Time to throw out lame puns like “Ar-go lawyer up” and “Ar-go to court” because Iran has Ben Affleck’s Oscar winner for Best Picture in its legal crosshairs. And the Islamic Republic's lawyers aren’t just stopping there. A “Hoax of Hollywood” conference in Tehran on March 11 was intended to “unify all cultural communities in Iran against the attacks of the West, particularly Hollywood.” Gathering culture ministers and film critics, the conference seemed to suggest that lawyers for the nation are prepping lawsuits against numerous producers and directors they feel are guilty of perpetuating “Iranophobia.”
Though Warner Bros. has no comment about the matter, The Guardian reports that French lawyer Isabelle Coutant-Peyre, the wife and defender of notorious terrorist Carlos the Jackal, has been brought in to consult on the matter. “I’ll be defending Iran against films that have been made by Hollywood to distort the country’s image, such as Argo.” Other films that may face a legal response are 300, The Wrestler, and 1991’s Not Without My Daughter.
RELATED: Iran Didn’t Like ‘Argo’ So It’s Making Its Own Version
It’s unlikely, however, the directors and producers of these movies have anything to worry about. Iran won’t be able to bring its lawsuit to a U.S. court since there haven’t been diplomatic relations between the two countries since 1979, the year of the hostage crisis depicted in Argo. But it is possible that the suit could be filed in another countries in which these films were also distributed. Presumably, the idea of “Iranophobia” will be translated into charges of libel. But for that to stick, Iran’s lawyers will have to prove that the film’s producers intentionally distorted facts to make Iran look bad, that it made negative claims that fundamentally were not true and with a conscious motive to do so. That’s a tall order and one that rarely affects narrative movies, even ones that claim to be based on historical events. China has also considered suing over the representation of their nation in Hollywood films over the years but to no avail. Instead, they’ve learned to lobby Hollywood, instead—like when they successfully got the producers of the Red Dawn remake to change the villains of that movie from Chinese to North Koreans.
Iran has been cracking down on film in a big way of late, however. They’ve sentenced Iranian filmmaker Jafar Panahi to seven years of house arrest—which hasn’t stopped him from making movies, like last year’s acclaimed This Is Not a Film and his latest, Closed Curtain, which just won a prize at the Berlin Film Festival. They also boycotted the Oscars this year in the wake of the Innocence of Muslims debacle, despite the fact that the Iranian movie A Separation won Best Foreign Language Film last year. And before threatening legal action against Argo, the government loudly denounced it in the press. “We don’t expect anything else from the enemy,” Culture and Islamic Guidance Minister Mohammad Hosseini said after it won the Oscar for Best Picture in February.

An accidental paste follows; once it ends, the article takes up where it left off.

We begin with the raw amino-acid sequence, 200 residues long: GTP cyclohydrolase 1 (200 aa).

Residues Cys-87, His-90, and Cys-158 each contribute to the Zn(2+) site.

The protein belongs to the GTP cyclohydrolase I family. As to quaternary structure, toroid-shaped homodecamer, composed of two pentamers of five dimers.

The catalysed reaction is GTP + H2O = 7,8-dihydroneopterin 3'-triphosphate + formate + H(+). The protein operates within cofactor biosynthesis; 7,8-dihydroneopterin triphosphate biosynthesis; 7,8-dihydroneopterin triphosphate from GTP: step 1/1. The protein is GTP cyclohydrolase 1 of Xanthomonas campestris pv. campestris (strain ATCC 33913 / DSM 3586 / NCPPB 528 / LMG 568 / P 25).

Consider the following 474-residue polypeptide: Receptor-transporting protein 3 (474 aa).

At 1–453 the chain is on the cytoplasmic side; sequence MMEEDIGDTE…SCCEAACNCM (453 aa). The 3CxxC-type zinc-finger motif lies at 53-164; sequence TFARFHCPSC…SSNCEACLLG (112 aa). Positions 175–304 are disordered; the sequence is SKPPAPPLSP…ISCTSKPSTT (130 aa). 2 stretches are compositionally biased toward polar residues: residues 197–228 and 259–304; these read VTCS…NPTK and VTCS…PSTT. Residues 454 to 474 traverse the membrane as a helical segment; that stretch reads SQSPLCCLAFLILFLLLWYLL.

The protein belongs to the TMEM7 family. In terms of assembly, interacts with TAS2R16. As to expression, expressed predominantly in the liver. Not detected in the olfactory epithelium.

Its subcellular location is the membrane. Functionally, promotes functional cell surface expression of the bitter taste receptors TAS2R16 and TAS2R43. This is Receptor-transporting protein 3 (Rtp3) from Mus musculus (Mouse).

Follow Christian Blauvelt on Twitter @Ctblauvelt
[Photo Credit: Warner Bros.]
You Might Also Like:Topanga's Revealing Lingerie Shoot: Hello '90s! Stars Who Have Lost Roles For Being Too Hot (Celebuzz)
The Man of Steel might have an enemy, but you may not have heard of him -- yet. According to the Latino Review, rising star Edgar Ramirez -- who starred in the mini-series Carlos and has a role in the upcoming Wrath of the Titans -- is currently rumored to be courted as the villain in the upcoming Zack Snyder-directed/Christopher Nolan-produced take on Superman -- tentatively titled Man of Steel. There's no word as to what villain he'll be, though, but sources are tossing around General Zod as the potential enemy. Or, you know, maybe he'll play The Riddler.
Source: Latino Review
Jason Fraser has spent almost 30 years photographing the rich and famous - many relaxing during time away from the spotlight - and has captured iconic images of Marlon Brando, Paul and Linda McCartney, David Bowie, Britney Spears, and George Michael.
He also famously took a picture of Venezuelan terrorist Carlos the Jackal in Khartoum, Sudan in 1994 after the fugitive had been on the run for 20 years.
More than 15 of Fraser's photos are on sale via a London gallery for up to $4,125 (£2,750) apiece. All proceeds will go to Lupus UK to fund research into the autoimmune disease.
When I saw that Disney's The Sorcerer's Apprentice came out today, I thought it'd be as good a time as any to run down a list of cinema's best apprentices. To be honest, I also thought it would be a pretty easy list to make, because cinema is filled with great apprenticeships, right? Eh...not so much.